permission to execute whatever bytes of code it wants.  Preferably
without requiring LSMs to maintain some form of enclave signature
whitelist.

This is pretty much the only hard requirement I see.  We really could
achieve this, in a somewhat limited form, by saying that LSMs can
approve or reject the SIGSTRUCT.  But doing it that way is a bit nasty
as we've noticed, for a few reasons.  Several of you have raised
objections to requiring SIGSTRUCT to come from a .sigstruct file.  We
also need to worry about a SIGSTRUCT that refers to an enclave that
forgot to measure its text.  And we need to worry about SGX2.

So this whole messy exercise boils down to: a bunch of security policy
authors think that EXECMEM and similar are not to be given out
lightly.  How to we allow policies like that to be compatible with
SGX?

^ permalink raw reply	[flat|nested] 8+ messages in thread

* Re: [RFC PATCH v3 04/12] x86/sgx: Require userspace to define enclave pages' protection bits
  2019-07-15 22:29                   ` [RFC PATCH v3 04/12] x86/sgx: Require userspace to define enclave pages' protection bits Andy Lutomirski
@ 2019-08-01 16:38                     ` Jarkko Sakkinen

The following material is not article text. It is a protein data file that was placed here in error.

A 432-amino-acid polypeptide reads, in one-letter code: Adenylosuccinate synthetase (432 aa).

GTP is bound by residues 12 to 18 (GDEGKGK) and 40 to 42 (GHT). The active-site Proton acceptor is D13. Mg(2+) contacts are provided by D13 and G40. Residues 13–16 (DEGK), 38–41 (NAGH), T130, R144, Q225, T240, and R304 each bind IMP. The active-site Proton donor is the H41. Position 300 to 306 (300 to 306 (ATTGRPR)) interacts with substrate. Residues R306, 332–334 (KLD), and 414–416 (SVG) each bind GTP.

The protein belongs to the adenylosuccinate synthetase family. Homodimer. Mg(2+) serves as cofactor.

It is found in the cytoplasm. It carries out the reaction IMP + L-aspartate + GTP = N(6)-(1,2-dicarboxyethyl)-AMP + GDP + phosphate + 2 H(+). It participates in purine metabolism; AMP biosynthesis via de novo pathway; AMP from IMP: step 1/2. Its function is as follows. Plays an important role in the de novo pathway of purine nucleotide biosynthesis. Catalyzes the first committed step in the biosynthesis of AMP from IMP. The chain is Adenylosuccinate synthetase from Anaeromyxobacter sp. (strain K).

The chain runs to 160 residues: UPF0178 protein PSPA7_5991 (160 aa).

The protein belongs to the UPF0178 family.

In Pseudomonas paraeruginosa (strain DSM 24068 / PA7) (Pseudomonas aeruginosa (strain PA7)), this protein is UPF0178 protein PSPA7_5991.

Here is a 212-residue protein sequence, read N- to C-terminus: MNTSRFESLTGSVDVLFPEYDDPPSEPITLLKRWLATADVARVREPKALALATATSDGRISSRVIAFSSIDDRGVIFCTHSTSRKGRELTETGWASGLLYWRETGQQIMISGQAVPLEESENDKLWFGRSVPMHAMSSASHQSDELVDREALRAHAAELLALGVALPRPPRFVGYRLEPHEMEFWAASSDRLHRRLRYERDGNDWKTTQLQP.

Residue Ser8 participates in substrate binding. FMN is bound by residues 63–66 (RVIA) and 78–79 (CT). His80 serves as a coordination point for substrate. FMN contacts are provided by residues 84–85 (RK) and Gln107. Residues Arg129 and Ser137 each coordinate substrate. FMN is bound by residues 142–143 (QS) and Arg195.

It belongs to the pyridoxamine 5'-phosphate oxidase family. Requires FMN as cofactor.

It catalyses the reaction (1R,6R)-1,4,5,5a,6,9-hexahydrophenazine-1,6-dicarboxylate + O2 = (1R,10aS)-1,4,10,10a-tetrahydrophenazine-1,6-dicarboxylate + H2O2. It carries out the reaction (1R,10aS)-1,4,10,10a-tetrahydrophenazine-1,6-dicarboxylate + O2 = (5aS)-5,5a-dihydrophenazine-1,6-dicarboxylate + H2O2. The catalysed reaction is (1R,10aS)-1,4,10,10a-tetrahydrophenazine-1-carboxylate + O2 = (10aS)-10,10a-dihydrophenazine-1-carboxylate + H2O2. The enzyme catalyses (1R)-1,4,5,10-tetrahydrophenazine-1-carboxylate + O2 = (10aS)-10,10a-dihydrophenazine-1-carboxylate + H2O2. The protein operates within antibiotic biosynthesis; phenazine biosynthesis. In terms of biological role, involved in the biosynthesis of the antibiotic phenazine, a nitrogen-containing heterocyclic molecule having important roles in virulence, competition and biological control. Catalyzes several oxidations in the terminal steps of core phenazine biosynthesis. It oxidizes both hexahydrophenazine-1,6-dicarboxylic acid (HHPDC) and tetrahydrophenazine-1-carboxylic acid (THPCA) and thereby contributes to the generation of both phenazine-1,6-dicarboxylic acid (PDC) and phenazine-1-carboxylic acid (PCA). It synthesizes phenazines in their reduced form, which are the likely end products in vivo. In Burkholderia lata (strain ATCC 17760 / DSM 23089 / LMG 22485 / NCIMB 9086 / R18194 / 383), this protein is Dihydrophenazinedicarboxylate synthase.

2019-08-04 22:20                       ` Andy Lutomirski
  0 siblings, 1 reply; 8+ messages in thread
From: Jarkko Sakkinen @ 2019-08-01 16:38 UTC (permalink / raw)
  To: Andy Lutomirski
  Cc: Sean Christopherson, Schaufler, Casey, James Morris, linux-sgx,
	Dave Hansen, Cedric Xing, Jethro Beekman, Dr . Greg Wettstein,
	Stephen Smalley, LSM List

On Mon, Jul 15, 2019 at 03:29:23PM -0700, Andy Lutomirski wrote:
> I would say it differently: regardless of exactly how /dev/sgx/enclave
> is wired up under the hood, we want a way that a process can be
> granted permission to usefully run enclaves without being granted
> permission to execute whatever bytes of code it wants.  Preferably
> without requiring LSMs to maintain some form of enclave signature
> whitelist.

Would it be better to have a signer whitelist instead or some
combination? E.g. you could whiteliste either by signer or
enclave signature.

/Jarkko